GPs beat NHS target for reduction in antibiotic use

GPs have been applauded for dramatically reducing antibiotics prescribing over the past year, significantly exceeding targets set by NHS England.

The total number of antibiotic prescriptions dropped by 7.3% from 2014/15 to 2015/16, compared to a target of 1%, while use of broad-spectrum antibiotics fell by 16%, compared to a target 0f 10%.

Dr Mike Durkin, NHS national director of patient safety, said: 'This fantastic result achieved in just one year is testament to the huge efforts of GPs, pharmacists and local commissioners. Healthcare staff across the country should be congratulated for this.'

A scheme that awards CCGs for reducing antibiotic prescriptions has been extended into 2016/17 after the dramatic reductions last year. Up to 50p per head of population will be awarded to CCGs that continue to meet targets on reducing overall antibiotic and broad-spectrum prescription rates.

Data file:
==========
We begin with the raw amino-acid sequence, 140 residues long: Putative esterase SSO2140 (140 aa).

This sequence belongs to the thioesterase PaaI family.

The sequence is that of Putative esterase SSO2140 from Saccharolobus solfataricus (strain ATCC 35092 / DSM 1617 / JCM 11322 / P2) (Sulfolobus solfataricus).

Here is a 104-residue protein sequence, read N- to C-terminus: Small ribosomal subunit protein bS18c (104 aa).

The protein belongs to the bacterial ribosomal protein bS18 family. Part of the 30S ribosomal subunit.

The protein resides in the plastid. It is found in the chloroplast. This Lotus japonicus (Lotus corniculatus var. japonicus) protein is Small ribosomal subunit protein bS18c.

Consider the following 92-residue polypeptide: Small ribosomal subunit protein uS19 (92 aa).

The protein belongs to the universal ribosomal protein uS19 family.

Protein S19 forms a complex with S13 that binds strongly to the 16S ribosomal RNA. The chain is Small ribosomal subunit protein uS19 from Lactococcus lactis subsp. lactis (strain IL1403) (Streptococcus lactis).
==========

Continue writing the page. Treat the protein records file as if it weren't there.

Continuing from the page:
Antibiotic prescribing

The recently published O’Neill review on antimicrobial resistance said that unless antibiotic resistance is tackled, in 2050 one person would die every three seconds from antibiotic resistant disease.

It is currently estimated that 700,000 people each year die from drug-resistant diseases including malaria, HIV/AIDS and tuberculosis.

Chief medical officer Dame Sally Davies also warned about the spectre of antibiotic resistance and recently declared that the golden age of antibiotics has ended'. She said that effective global action across the pharmaceutical, medical and agricultural industries was needed to tackle the problem of antibiotic resistance.

Last year, GPonline revealed huge variation in spending per patient on antibiotic prescribing between CCGs.

Read more: Variation in CCG antibiotic spending

Photo: iStock

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